At least six arrested as protests turn to destruction in downtown San Antonio

Charges range from engaging in a riot to violation of curfew

(Images via BCSO from left to right: Wayne Ray Waldrip; Ryatt Ray Aguilar; Alejandro Yanez; Joe Canales)

SAN ANTONIO – At least six people were arrested and formally charged overnight after a peaceful downtown San Antonio protest against police brutality and the killing of George Floyd morphed into destruction and violence, forcing city officials to issue a disaster declaration and curfew.

People taken into custody by San Antonio police were booked on a wide range of criminal charges, according to booking records. Among the people arrested:

- Joe Canales, 44, charged with aggravated assault against a peace officer, engaging in a riot, evading arrest and resisting arrest

- Wayne Ray Waldrip III, 21, charged with engaging in a riot, obstruction of a passageway and unlawful carry of a weapon

- Alejandro Yanez, 17, charged with engaging in a riot

- Ryatt Ray Aguilar, 19, charged with retaliation and engaging in a riot

Three other people were booked on low level misdemeanor charges.

Davianna Reece was charged with a curfew violation, Ethan Pulliam was charged with pedestrian in the roadway and Natalie Calderon was charged with criminal mischief.

(Images provided by BCSO: Wayne Ray Waldrip (Left) and Joe Canales (Right))
Ryatt Ray Aguilar, 19, charged with retaliation and engaging in a riot (KSAT)
Alejandro Yanez, 17, charged with engaging in a riot. (KSAT)

The Texas Penal Code defines engaging in a riot as an assemblage of seven or more persons resulting in conduct which creates an immediate danger of damage to property or injury to persons, substantially obstructs law enforcement or other governmental functions or services or by force, threat of force, or physical action deprives any person of a legal right or disturbs any person in the enjoyment of a legal right.

Photos show evolution of San Antonio protest over police brutality, George Floyd’s killing

Attendees in downtown San Antonio Saturday carried signs that read “Black Lives Matter” and “No Justice, No Peace" as speakers led the crowd in “We can’t breathe” chants.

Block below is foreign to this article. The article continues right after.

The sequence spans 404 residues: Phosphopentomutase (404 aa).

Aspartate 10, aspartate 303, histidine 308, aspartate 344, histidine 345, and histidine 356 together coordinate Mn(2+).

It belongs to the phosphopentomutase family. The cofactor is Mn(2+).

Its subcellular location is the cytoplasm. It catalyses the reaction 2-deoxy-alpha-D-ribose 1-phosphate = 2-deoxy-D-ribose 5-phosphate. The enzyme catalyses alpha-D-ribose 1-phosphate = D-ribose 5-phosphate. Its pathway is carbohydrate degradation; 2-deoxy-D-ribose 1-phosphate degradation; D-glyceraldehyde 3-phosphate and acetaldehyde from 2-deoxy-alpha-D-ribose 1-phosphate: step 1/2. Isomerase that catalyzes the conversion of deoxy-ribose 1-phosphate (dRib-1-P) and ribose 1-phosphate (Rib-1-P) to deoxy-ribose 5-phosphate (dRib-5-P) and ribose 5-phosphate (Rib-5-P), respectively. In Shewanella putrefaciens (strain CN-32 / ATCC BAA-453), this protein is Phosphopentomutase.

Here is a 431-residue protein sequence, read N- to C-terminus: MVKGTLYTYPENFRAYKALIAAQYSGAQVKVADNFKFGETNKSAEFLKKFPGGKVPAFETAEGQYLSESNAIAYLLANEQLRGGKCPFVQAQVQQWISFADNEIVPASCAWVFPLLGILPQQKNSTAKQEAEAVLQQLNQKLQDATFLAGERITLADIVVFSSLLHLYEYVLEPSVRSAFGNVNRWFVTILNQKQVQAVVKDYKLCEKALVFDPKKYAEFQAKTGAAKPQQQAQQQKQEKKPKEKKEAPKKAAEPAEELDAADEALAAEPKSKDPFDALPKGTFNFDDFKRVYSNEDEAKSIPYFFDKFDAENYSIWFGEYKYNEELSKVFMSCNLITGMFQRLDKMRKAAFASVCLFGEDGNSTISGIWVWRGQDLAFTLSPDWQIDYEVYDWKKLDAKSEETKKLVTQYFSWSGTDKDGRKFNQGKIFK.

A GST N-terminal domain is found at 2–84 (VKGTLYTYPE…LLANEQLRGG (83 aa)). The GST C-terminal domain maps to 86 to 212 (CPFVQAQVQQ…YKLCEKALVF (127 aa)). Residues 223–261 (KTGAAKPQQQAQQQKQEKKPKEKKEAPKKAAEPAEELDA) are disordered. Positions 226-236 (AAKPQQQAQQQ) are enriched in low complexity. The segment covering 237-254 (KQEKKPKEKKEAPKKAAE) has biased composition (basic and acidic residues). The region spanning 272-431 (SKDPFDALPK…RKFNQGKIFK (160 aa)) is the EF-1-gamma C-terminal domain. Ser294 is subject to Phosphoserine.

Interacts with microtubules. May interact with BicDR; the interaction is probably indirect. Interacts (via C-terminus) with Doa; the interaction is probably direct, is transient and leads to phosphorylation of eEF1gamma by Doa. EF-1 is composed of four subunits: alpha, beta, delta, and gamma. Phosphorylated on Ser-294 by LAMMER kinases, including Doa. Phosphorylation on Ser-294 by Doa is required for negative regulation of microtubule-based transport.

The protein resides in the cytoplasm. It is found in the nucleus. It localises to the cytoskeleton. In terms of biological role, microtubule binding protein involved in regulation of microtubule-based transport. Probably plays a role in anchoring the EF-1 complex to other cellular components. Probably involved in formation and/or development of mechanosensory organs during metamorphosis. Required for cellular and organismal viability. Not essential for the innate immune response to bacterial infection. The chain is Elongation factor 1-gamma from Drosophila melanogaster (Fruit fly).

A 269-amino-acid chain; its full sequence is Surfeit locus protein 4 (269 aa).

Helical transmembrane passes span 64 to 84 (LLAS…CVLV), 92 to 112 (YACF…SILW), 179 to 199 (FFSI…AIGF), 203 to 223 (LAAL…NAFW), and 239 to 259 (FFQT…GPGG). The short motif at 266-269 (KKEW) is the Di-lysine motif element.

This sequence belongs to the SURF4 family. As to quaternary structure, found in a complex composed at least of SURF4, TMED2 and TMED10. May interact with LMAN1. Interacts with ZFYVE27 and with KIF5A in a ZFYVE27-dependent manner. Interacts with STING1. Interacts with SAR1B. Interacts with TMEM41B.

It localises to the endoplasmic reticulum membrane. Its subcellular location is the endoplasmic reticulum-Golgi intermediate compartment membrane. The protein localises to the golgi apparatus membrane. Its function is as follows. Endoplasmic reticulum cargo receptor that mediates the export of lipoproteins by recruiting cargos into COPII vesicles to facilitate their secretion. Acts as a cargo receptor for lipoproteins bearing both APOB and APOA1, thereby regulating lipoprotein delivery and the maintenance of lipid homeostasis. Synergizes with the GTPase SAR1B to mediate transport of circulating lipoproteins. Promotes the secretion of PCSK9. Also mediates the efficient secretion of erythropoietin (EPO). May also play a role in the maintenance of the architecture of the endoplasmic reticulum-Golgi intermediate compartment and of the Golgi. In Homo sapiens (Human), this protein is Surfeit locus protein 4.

Floyd was killed as a Minnesota police officer knelt on his neck for several minutes while detaining him for allegedly using a counterfeit bill.

A video of the encounter shows bystanders and Floyd begging the officer to get off of his neck. The video sent shockwaves through a country already gripped by an international pandemic and economic crisis.

Saturday’s crowd quickly swelled to thousands as marchers, most donning masks, walked more than a mile to SAPD Public Safety Headquarters after gathering at Travis Park.

Several thousand people could be seen marching in the streets of downtown from the Sky 12 aerial livestream.

As night fell, the crowd slowly shrank and hundreds of protesters took to the Alamo, where another group of armed demonstrators had been posted most of Saturday.

That group said they were “protecting” the Alamo after vandals sprayed graffiti on the downtown Texas landmark on Friday morning.

Eventually, as tension grew, some “agitators” flung rocks and fire extinguishers through storefront windows at Rivercenter Mall and a few scuffles broke out, officials said at a late-night press conference.

Police fired tear gas and pepper and rubber bullets, according to SAPD Chief William McManus.

City officials then issued a curfew for downtown San Antonio from 11:30 p.m. Saturday night to 6 a.m. Sunday.

A curfew will also be in effect from 10 p.m. Sunday until 6 a.m. Monday.

"The planned demonstrations from earlier today were peaceful and the organizations did exactly what they said they would do to keep others safe. The situation was escalated by some bad actors whose only intent was to incite violence and cause destruction. The actions of a few do not represent the majority of those who came out to peacefully demonstrate,” San Antonio Police Chief William McManus said during the late-night press conference.

About the Author:

Emmy-award winning reporter Dillon Collier joined KSAT Investigates in September 2016. Dillon's investigative stories air weeknights on the Nightbeat and on the Six O'Clock News. Dillon is a two-time Houston Press Club Journalist of the Year and a Texas Associated Press Broadcasters Reporter of the Year.